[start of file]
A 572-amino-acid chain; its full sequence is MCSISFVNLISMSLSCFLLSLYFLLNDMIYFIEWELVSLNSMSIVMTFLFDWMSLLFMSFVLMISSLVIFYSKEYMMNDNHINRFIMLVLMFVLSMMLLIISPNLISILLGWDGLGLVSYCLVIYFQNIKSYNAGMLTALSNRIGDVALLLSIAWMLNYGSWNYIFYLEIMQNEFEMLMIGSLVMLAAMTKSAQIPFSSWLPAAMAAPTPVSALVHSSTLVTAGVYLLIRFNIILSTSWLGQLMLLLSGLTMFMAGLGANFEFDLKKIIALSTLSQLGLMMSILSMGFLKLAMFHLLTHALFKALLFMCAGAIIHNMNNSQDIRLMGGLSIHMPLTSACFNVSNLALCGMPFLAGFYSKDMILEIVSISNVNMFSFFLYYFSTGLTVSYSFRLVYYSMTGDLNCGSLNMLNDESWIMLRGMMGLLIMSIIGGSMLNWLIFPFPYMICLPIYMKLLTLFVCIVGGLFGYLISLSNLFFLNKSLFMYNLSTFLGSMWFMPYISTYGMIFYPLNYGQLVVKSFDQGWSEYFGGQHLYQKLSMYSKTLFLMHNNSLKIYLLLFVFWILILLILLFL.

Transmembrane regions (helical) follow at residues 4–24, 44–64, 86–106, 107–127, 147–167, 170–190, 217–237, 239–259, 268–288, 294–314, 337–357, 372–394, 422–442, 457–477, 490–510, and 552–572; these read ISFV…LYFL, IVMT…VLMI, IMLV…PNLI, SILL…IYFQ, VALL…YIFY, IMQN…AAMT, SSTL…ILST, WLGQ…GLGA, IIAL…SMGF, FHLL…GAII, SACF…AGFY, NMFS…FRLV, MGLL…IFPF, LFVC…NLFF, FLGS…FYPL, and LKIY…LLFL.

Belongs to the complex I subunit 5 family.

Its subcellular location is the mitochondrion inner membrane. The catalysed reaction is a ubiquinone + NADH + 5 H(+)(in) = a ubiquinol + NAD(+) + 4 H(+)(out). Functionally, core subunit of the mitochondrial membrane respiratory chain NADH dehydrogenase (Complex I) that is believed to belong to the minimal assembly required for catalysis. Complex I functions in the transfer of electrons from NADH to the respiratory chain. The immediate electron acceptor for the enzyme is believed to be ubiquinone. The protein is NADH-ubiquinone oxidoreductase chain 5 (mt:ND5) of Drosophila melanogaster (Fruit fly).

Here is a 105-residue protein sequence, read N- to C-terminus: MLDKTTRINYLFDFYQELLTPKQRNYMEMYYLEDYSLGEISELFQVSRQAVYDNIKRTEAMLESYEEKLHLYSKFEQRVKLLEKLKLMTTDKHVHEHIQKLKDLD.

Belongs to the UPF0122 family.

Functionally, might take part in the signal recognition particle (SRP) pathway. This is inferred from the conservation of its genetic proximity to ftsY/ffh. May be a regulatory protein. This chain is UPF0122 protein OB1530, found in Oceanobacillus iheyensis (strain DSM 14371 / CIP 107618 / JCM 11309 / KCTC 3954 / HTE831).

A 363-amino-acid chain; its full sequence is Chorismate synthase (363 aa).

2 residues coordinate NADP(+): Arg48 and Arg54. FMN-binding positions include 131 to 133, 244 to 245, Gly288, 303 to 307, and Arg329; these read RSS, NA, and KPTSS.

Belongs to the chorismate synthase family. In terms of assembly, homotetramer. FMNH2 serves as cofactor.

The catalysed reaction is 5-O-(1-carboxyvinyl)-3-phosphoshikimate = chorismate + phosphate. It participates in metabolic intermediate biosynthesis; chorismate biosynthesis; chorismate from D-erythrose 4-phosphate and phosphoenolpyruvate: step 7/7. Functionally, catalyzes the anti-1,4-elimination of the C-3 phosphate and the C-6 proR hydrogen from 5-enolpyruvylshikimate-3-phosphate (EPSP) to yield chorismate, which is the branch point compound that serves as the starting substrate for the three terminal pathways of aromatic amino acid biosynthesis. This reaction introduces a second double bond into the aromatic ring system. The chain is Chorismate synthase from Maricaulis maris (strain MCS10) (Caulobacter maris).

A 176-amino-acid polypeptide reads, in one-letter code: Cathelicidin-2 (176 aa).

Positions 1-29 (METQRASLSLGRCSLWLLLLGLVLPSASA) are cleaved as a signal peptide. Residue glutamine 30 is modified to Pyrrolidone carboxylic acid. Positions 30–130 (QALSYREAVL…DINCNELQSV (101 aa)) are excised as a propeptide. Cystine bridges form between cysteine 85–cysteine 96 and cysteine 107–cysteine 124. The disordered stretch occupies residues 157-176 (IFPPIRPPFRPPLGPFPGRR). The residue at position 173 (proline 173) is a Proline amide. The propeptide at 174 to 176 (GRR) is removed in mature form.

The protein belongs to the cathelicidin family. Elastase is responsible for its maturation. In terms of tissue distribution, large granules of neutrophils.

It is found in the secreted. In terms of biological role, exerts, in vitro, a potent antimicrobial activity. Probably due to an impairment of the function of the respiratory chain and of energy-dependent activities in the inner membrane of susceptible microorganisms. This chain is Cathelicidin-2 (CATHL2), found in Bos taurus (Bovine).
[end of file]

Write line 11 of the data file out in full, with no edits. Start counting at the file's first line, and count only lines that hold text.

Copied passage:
The catalysed reaction is 5-O-(1-carboxyvinyl)-3-phosphoshikimate = chorismate + phosphate. It participates in metabolic intermediate biosynthesis; chorismate biosynthesis; chorismate from D-erythrose 4-phosphate and phosphoenolpyruvate: step 7/7. Functionally, catalyzes the anti-1,4-elimination of the C-3 phosphate and the C-6 proR hydrogen from 5-enolpyruvylshikimate-3-phosphate (EPSP) to yield chorismate, which is the branch point compound that serves as the starting substrate for the three terminal pathways of aromatic amino acid biosynthesis. This reaction introduces a second double bond into the aromatic ring system. The chain is Chorismate synthase from Maricaulis maris (strain MCS10) (Caulobacter maris).